What’s in Raw White Mushrooms

- Jan 23, 2018 -

A few clicks on Google led me to articles from the well-known doctors Sandy mentioned, all of whom warned that raw mushrooms contain a compound which is toxic to humans. And we’re not talking about exotic wild mushrooms either. We’re talking about the common white button mushroom.


This little fungus just never ceases to surprise me. Years ago, I was taken aback to learn that the plain white button mushroom beat out more brightly colored vegetables like tomatoes,  peppers, pumpkins, zucchini, carrots, and green beans as a source of antioxidants. Who would have thought?


But now, it turns out that these most typical of toadstools are also among the most concentrated sources of a naturally occurring toxin called agaritine. Specifically, the concern is that agaritine could promote cancer by messing with your DNA—something it’s been caught doing in test tubes. However, when researchers fed mice water spiked with agaritine for their entire lifetimes, they were unable to detect any effect on cancer occurrence.


Interestingly, the very same mechanism by which agaritine might cause cancer also applies to popular antidepressants, which have been found to slightly increase the risk of certain gynecological cancers.

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Foods Are Complex; Diets Are Even More Complex


But foods are different than drugs. While drugs are generally single  agents, foods contain multiple bioactive compounds. Mushrooms, in particular, contain many compounds that may boost immune function and lower cancer risk. One study found that a substance in white button mushrooms may reduce the risk of breast cancer by reducing estrogen levels in breast tissue and another found that an extract of white button mushrooms reduced the growth of tumors in mice with breast cancer.  


Even if agaritine has the potential to cause DNA damage, mushrooms seem to have more cancer preventive chemicals than cancer-causing ones. Furthermore, the individual foods we choose are often associated with larger dietary patterns—and these larger patterns probably have a more profound impact on disease risk than any one food we do or don’t eat. And sure enough, mushroom consumption is associated with higher overall nutrient consumption.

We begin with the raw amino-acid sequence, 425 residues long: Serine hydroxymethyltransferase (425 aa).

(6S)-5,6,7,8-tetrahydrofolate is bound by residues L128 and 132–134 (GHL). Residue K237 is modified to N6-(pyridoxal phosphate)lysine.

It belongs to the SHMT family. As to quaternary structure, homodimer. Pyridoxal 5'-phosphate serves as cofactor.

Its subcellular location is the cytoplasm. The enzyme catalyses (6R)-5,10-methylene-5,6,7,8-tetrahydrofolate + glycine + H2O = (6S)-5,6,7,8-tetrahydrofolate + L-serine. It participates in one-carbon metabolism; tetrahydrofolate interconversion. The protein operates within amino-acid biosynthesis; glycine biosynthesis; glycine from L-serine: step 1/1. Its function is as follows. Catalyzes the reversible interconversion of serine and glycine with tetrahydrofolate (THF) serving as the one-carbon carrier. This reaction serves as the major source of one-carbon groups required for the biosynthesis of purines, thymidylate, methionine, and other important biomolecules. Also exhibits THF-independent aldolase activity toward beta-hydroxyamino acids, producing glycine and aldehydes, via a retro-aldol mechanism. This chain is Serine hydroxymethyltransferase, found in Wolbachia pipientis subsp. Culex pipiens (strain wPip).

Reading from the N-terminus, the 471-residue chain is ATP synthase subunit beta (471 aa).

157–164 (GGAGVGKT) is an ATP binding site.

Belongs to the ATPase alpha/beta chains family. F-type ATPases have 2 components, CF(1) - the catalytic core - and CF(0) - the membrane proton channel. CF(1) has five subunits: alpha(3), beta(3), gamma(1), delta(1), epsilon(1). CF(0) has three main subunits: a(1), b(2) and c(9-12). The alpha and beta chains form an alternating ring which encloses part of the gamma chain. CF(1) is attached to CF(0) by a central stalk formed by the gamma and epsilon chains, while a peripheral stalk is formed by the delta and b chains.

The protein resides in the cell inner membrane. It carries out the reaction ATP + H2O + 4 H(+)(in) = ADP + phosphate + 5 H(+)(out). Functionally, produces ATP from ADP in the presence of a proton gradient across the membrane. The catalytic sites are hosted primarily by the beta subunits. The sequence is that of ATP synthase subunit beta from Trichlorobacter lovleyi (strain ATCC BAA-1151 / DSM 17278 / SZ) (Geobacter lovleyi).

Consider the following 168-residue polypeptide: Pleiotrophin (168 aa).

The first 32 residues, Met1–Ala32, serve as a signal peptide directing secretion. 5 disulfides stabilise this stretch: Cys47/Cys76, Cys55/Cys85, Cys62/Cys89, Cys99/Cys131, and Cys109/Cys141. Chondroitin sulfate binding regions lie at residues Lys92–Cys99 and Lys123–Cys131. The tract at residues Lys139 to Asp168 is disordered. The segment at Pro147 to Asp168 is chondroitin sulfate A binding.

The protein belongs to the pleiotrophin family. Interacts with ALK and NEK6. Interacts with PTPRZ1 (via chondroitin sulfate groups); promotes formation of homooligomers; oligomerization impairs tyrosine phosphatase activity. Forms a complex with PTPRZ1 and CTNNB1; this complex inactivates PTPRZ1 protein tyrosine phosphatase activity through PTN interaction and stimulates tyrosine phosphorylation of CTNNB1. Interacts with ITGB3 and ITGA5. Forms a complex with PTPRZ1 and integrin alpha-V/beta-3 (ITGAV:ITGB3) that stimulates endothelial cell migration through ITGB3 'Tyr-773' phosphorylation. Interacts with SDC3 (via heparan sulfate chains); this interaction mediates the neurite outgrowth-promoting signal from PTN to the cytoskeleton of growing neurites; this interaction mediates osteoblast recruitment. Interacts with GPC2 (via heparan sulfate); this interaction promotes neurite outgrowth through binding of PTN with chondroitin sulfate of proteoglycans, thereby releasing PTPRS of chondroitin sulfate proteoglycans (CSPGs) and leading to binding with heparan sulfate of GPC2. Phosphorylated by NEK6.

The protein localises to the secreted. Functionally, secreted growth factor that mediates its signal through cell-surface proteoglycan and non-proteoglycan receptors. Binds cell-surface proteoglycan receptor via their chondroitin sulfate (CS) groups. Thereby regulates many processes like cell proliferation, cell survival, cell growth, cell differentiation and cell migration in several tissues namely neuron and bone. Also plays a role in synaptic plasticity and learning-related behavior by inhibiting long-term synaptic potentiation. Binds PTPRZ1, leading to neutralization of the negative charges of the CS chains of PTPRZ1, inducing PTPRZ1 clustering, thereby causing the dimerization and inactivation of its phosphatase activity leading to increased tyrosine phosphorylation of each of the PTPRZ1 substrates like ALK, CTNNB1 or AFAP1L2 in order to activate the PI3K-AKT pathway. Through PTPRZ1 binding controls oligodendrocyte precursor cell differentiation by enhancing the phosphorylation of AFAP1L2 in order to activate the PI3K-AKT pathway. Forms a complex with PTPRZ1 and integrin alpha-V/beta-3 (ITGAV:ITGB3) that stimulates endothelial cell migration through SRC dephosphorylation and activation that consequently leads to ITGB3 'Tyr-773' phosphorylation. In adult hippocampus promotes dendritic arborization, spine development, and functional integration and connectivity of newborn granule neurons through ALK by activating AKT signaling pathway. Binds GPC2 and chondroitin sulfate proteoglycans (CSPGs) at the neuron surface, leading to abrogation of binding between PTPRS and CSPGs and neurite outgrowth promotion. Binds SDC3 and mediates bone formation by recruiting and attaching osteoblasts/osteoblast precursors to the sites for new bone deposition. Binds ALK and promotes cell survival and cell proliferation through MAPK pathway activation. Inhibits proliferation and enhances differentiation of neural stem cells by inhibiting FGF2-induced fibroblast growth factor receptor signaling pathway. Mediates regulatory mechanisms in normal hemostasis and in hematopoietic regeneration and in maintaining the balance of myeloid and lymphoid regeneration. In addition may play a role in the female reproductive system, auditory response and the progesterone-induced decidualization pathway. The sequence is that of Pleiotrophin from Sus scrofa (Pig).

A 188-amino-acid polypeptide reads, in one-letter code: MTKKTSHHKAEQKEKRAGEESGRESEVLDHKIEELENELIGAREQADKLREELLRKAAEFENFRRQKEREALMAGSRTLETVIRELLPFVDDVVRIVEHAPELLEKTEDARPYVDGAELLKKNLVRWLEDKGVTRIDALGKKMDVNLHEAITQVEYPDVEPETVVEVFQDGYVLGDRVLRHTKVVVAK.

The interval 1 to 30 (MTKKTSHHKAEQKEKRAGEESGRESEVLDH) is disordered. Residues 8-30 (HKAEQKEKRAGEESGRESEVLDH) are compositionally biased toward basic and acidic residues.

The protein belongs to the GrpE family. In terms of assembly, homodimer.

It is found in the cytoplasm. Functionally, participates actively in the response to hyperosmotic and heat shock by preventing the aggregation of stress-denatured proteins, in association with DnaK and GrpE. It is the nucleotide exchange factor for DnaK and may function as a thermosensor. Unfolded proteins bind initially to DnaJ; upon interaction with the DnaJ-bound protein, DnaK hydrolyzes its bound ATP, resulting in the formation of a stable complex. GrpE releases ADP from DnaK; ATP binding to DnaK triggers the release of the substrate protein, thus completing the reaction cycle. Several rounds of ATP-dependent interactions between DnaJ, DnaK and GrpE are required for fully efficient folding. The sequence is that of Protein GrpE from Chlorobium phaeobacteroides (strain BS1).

Should You Always Cook Your Mushrooms?


Agaritine is broken down by heat, which is why the well-known doctors Sandy mentioned advise always cooking your mushrooms. However, agaritine also breaks down when mushrooms are refrigerated, dried, or even just stored. As a result, the raw mushrooms that you’re likely to encounter at your local supermarket or salad bar contain only a fraction of the agaratine found in a freshly picked mushroom.


The Bottom Line on Raw Mushrooms


A team of Swiss researchers calculated that the amount of agaritine the typical mushroom eater is exposed to over the course of their lifetime could potentially lead to 1 extra case of cancer per 50,000 lifetimes. In other words, if it’s a carcinogen, it’s a pretty weak one. And it’s also delivered with an array of cancer preventive compounds, something this analysis didn’t try to account for.


Having looked at all the research, I’m definitely going to advise against spiking your drinking water with pure agaritine. But, with all due respect to my esteemed colleagues, I don’t agree that eating raw mushrooms is as risky as they imply. While you may evaluate this same research and come to a different conclusion, I personally feel completely comfortable continuing to eat mushrooms both raw and cooked.  


http://www.quickanddirtytips.com/health-fitness/prevention/raw-mushrooms-hazardous-or-harmless





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